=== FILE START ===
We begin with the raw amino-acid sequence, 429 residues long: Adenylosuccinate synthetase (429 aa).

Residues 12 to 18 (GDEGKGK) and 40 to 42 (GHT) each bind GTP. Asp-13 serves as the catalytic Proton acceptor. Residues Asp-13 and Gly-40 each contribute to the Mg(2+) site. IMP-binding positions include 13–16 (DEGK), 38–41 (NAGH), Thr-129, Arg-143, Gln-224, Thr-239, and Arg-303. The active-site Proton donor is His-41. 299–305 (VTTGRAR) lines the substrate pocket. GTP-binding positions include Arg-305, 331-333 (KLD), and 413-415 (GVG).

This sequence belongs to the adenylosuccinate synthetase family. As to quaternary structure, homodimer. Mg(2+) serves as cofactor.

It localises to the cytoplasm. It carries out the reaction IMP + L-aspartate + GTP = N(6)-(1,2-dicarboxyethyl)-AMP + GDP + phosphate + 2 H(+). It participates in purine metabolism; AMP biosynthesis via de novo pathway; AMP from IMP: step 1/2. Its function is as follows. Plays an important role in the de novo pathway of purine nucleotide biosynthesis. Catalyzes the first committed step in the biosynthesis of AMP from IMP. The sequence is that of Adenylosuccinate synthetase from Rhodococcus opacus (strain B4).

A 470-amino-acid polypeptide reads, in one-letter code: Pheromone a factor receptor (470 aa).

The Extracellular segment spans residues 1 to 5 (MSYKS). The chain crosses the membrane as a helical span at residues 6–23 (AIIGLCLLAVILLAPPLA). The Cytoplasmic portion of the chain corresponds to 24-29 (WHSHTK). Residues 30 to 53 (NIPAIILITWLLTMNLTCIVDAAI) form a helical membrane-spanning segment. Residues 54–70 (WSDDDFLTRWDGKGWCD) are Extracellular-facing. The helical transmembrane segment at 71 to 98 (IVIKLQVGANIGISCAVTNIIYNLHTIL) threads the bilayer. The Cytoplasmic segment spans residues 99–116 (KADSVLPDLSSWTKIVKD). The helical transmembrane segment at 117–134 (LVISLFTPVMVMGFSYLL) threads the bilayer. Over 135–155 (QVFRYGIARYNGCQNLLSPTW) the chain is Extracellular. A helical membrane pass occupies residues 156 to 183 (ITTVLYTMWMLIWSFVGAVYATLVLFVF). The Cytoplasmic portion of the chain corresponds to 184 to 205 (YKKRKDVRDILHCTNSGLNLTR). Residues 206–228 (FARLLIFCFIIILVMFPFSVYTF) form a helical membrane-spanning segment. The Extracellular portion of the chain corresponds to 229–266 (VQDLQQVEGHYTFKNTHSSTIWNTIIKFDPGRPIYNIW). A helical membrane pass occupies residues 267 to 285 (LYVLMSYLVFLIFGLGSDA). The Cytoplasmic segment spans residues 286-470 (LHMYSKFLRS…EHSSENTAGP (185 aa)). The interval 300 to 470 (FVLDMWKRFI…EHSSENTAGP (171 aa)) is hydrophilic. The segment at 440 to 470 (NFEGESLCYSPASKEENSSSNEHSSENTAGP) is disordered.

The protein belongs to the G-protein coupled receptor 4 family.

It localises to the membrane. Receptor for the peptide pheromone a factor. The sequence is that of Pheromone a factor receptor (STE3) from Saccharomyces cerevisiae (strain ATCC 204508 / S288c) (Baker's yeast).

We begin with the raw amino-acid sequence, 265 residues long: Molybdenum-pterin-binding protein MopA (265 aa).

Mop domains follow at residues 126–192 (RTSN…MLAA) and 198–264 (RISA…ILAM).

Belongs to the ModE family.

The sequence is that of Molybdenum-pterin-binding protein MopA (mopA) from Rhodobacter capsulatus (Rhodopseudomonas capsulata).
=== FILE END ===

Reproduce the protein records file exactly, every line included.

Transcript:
We begin with the raw amino-acid sequence, 429 residues long: Adenylosuccinate synthetase (429 aa).

Residues 12 to 18 (GDEGKGK) and 40 to 42 (GHT) each bind GTP. Asp-13 serves as the catalytic Proton acceptor. Residues Asp-13 and Gly-40 each contribute to the Mg(2+) site. IMP-binding positions include 13–16 (DEGK), 38–41 (NAGH), Thr-129, Arg-143, Gln-224, Thr-239, and Arg-303. The active-site Proton donor is His-41. 299–305 (VTTGRAR) lines the substrate pocket. GTP-binding positions include Arg-305, 331-333 (KLD), and 413-415 (GVG).

This sequence belongs to the adenylosuccinate synthetase family. As to quaternary structure, homodimer. Mg(2+) serves as cofactor.

It localises to the cytoplasm. It carries out the reaction IMP + L-aspartate + GTP = N(6)-(1,2-dicarboxyethyl)-AMP + GDP + phosphate + 2 H(+). It participates in purine metabolism; AMP biosynthesis via de novo pathway; AMP from IMP: step 1/2. Its function is as follows. Plays an important role in the de novo pathway of purine nucleotide biosynthesis. Catalyzes the first committed step in the biosynthesis of AMP from IMP. The sequence is that of Adenylosuccinate synthetase from Rhodococcus opacus (strain B4).

A 470-amino-acid polypeptide reads, in one-letter code: Pheromone a factor receptor (470 aa).

The Extracellular segment spans residues 1 to 5 (MSYKS). The chain crosses the membrane as a helical span at residues 6–23 (AIIGLCLLAVILLAPPLA). The Cytoplasmic portion of the chain corresponds to 24-29 (WHSHTK). Residues 30 to 53 (NIPAIILITWLLTMNLTCIVDAAI) form a helical membrane-spanning segment. Residues 54–70 (WSDDDFLTRWDGKGWCD) are Extracellular-facing. The helical transmembrane segment at 71 to 98 (IVIKLQVGANIGISCAVTNIIYNLHTIL) threads the bilayer. The Cytoplasmic segment spans residues 99–116 (KADSVLPDLSSWTKIVKD). The helical transmembrane segment at 117–134 (LVISLFTPVMVMGFSYLL) threads the bilayer. Over 135–155 (QVFRYGIARYNGCQNLLSPTW) the chain is Extracellular. A helical membrane pass occupies residues 156 to 183 (ITTVLYTMWMLIWSFVGAVYATLVLFVF). The Cytoplasmic portion of the chain corresponds to 184 to 205 (YKKRKDVRDILHCTNSGLNLTR). Residues 206–228 (FARLLIFCFIIILVMFPFSVYTF) form a helical membrane-spanning segment. The Extracellular portion of the chain corresponds to 229–266 (VQDLQQVEGHYTFKNTHSSTIWNTIIKFDPGRPIYNIW). A helical membrane pass occupies residues 267 to 285 (LYVLMSYLVFLIFGLGSDA). The Cytoplasmic segment spans residues 286-470 (LHMYSKFLRS…EHSSENTAGP (185 aa)). The interval 300 to 470 (FVLDMWKRFI…EHSSENTAGP (171 aa)) is hydrophilic. The segment at 440 to 470 (NFEGESLCYSPASKEENSSSNEHSSENTAGP) is disordered.

The protein belongs to the G-protein coupled receptor 4 family.

It localises to the membrane. Receptor for the peptide pheromone a factor. The sequence is that of Pheromone a factor receptor (STE3) from Saccharomyces cerevisiae (strain ATCC 204508 / S288c) (Baker's yeast).

We begin with the raw amino-acid sequence, 265 residues long: Molybdenum-pterin-binding protein MopA (265 aa).

Mop domains follow at residues 126–192 (RTSN…MLAA) and 198–264 (RISA…ILAM).

Belongs to the ModE family.

The sequence is that of Molybdenum-pterin-binding protein MopA (mopA) from Rhodobacter capsulatus (Rhodopseudomonas capsulata).